(This essay was published in the South China Morning Post on 30 May 2018.)
People intuitively understand that building more private homes would not address Hong Kong’s immediate housing woes, for two reasons. First, a faster rate of housing production is simply not possible because land is not available at the moment.
Second, high market prices make private homes unaffordable for almost everyone. Building, say, 30,000 or even 40,000 private units a year is unlikely to make private homes more affordable.
Moreover, 80 per cent of all households have monthly incomes below the eligibility level for either public rental housing or subsidized for-sale flats: virtually none of them can afford private housing. Not even those making $60,000 or $70,000 a month.
These households represent a very large and diverse group, yet high home prices have homogenized their housing demands into an undifferentiated demand for more public rental housing and cheaper subsidized for-sale flats.
I know most people still hope to own a private home—for most people, housing wealth is their second most important asset after human capital. But when only a third of Hong Kong people have private homes, can there be a good feeling among them?
The current desperate desire for more public housing reflects their frustration.
Our government’s has always promoted the “housing ladder” narrative. Households without means start at the bottom rung of highly-affordable public rental housing, move up to subsidized for-sale flats as their incomes and savings grow with a rising economy, and finally rise to the top of the ladder—private homes, a mark of economic and social achievement in capitalist Hong Kong.
But runaway home prices have broken the ladder and halted the growth of private homeownership. Should people now forsake their dreams? Is there a way to halt the slide into more and more public housing? Can the “housing ladder” be restored and people’s hopes and aspirations be rejuvenated?
For decades, our housing supply followed a 50-50 split between public and private housing. The balance was shifted to 60-40 in favor of public housing under CY Leung’s administration.
But there is a philosophical case in favor of private housing because it frees residents from becoming enslaved to the state. Only then would they vote as free men and women for greater protection of private property rights and individual freedom, and not for more entitlements. Democracy will be better served as a consequence. .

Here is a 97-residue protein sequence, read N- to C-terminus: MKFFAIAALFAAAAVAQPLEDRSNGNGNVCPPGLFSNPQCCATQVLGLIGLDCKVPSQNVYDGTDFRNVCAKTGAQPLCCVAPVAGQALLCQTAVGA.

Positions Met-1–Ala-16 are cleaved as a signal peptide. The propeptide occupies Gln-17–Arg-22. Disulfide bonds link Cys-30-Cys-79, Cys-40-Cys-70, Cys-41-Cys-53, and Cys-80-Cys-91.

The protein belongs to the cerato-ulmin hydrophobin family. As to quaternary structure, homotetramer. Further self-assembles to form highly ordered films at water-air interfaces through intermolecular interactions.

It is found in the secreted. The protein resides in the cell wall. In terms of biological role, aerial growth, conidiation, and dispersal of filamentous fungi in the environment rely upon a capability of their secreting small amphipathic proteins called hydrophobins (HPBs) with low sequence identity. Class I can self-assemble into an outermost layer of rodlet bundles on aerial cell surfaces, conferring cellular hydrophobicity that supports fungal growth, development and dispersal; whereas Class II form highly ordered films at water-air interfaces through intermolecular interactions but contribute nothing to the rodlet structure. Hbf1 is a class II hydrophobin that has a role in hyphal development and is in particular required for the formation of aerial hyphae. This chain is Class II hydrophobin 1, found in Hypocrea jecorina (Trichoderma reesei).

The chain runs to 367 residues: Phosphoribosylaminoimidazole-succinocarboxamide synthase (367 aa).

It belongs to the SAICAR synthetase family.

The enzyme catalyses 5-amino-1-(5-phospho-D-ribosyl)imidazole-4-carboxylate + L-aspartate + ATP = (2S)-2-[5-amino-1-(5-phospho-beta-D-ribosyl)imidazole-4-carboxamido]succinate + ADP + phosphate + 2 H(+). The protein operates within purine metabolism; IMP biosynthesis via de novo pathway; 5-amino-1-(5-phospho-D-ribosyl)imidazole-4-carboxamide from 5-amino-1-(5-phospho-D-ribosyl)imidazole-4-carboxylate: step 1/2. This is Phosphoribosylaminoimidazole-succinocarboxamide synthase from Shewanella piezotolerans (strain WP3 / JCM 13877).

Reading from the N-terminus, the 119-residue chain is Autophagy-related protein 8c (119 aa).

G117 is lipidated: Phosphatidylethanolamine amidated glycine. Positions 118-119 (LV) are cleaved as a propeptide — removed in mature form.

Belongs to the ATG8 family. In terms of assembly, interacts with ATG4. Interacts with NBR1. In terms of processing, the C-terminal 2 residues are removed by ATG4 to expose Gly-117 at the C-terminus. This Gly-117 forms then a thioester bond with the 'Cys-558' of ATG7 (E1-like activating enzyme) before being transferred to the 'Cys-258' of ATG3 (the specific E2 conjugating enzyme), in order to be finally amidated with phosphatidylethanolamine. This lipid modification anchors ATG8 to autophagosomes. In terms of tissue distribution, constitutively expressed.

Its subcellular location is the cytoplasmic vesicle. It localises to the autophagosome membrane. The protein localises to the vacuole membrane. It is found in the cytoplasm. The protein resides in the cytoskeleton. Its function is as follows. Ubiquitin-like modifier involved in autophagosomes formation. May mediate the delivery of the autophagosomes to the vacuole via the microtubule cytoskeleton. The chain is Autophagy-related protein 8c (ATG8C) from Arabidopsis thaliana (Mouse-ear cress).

The “housing ladder” narrative has been a practical policy solution to that philosophical argument. Government assistance does not guarantee success for everyone. One has to save and work hard to climb the ladder, but the government assistance makes the climb feasible, for many if not all. Therein reside the values of social responsibility and individual enterprise that Hong Kong has long cherished.
This assistance is clearly no longer adequate to meet people’s hopes and aspirations. The distance between the rungs is too wide for almost anyone without considerable means to make the climb.
The problem is not high home prices alone, but also the high initial down payment, which makes it nearly impossible to borrow against future income. It is as if the interest rate I am charged is infinite, so I cannot borrow at all. Economists have a fancy term for this problem—capital market imperfection.
In today’s circumstances, the government has two choices. Either it can tackle the housing problem by building more affordable public housing and charging low rents and cheap prices, while prohibiting or tightly restricting circulation of these flats on the market.
Or it could sell public housing at low down payments and with loans at “risk free” interest rates. This would narrow the wide distance between the rungs and allows the less well-off to hitch onto the “housing ladder”.
Introducing a market mechanism into our public housing sector would be an opportunity to help unwind our community from the bind we are in.
Contrary to what many people think, I am not an enemy of the Housing Authority or public housing, which in the past has provided a path for the less well-off to achieve the ultimate goal of owning private housing.
Public housing should not be the ultimate social goal. The domination of public housing that cannot circulate is detrimental to our economic prosperity, social cohesion, and political inclusiveness.
If our public housing flats could circulate unfettered, our GDP would increase by at least 1 per cent. There would be a boosting effect on the lower labor force participation rates and a dampening effect on the higher unemployment, divorce and single parenthood rates that are far more prevalent among public rental housing tenants compared to similar individuals in private rental housing.
And if you examine voting patterns, you will find more support for left-wing and right-wing populist candidates among people living in the younger public rental housing estates.
A vote for socialized housing is a vote for less economic prosperity, for social dissension, and for political divisiveness. Worse, it will not lessen the divide between the “haves” and “have-nots”. Need I say more?